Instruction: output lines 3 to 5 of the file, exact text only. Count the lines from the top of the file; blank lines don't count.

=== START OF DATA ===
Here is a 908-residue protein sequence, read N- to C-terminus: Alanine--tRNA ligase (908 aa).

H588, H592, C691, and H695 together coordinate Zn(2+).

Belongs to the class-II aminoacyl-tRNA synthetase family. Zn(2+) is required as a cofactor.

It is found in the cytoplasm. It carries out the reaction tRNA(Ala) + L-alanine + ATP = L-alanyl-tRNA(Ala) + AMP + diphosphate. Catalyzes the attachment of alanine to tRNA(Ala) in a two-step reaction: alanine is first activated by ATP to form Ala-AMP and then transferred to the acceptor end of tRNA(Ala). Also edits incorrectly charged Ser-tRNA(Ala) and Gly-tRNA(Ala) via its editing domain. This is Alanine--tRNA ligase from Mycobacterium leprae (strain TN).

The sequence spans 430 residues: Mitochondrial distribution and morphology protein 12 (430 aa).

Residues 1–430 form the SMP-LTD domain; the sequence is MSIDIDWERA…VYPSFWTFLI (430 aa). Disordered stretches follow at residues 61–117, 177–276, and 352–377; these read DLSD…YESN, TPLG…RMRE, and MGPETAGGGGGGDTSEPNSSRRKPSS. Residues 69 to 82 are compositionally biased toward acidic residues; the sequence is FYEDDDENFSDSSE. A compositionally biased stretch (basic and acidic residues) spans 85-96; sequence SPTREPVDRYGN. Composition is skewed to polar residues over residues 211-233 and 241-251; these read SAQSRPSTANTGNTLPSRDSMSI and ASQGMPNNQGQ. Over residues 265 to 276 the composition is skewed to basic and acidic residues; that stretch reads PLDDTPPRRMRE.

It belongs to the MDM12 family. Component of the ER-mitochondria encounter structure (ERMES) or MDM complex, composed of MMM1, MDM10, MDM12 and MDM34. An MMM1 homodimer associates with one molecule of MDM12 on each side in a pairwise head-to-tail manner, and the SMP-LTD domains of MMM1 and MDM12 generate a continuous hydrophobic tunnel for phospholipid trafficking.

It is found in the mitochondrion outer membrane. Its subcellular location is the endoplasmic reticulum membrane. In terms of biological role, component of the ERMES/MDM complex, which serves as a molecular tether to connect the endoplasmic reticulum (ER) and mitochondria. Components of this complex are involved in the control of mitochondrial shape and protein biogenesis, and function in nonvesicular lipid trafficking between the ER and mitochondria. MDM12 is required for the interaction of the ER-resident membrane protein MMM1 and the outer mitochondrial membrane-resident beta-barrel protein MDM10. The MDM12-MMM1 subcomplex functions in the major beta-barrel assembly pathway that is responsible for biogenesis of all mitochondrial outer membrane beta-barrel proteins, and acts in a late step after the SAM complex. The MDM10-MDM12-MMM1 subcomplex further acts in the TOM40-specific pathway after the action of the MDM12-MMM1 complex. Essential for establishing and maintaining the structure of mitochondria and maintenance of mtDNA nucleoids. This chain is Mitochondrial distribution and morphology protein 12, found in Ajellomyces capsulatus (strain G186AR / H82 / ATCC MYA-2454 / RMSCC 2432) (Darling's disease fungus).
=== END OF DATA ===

Belongs to the class-II aminoacyl-tRNA synthetase family. Zn(2+) is required as a cofactor.

It is found in the cytoplasm. It carries out the reaction tRNA(Ala) + L-alanine + ATP = L-alanyl-tRNA(Ala) + AMP + diphosphate. Catalyzes the attachment of alanine to tRNA(Ala) in a two-step reaction: alanine is first activated by ATP to form Ala-AMP and then transferred to the acceptor end of tRNA(Ala). Also edits incorrectly charged Ser-tRNA(Ala) and Gly-tRNA(Ala) via its editing domain. This is Alanine--tRNA ligase from Mycobacterium leprae (strain TN).

The sequence spans 430 residues: Mitochondrial distribution and morphology protein 12 (430 aa).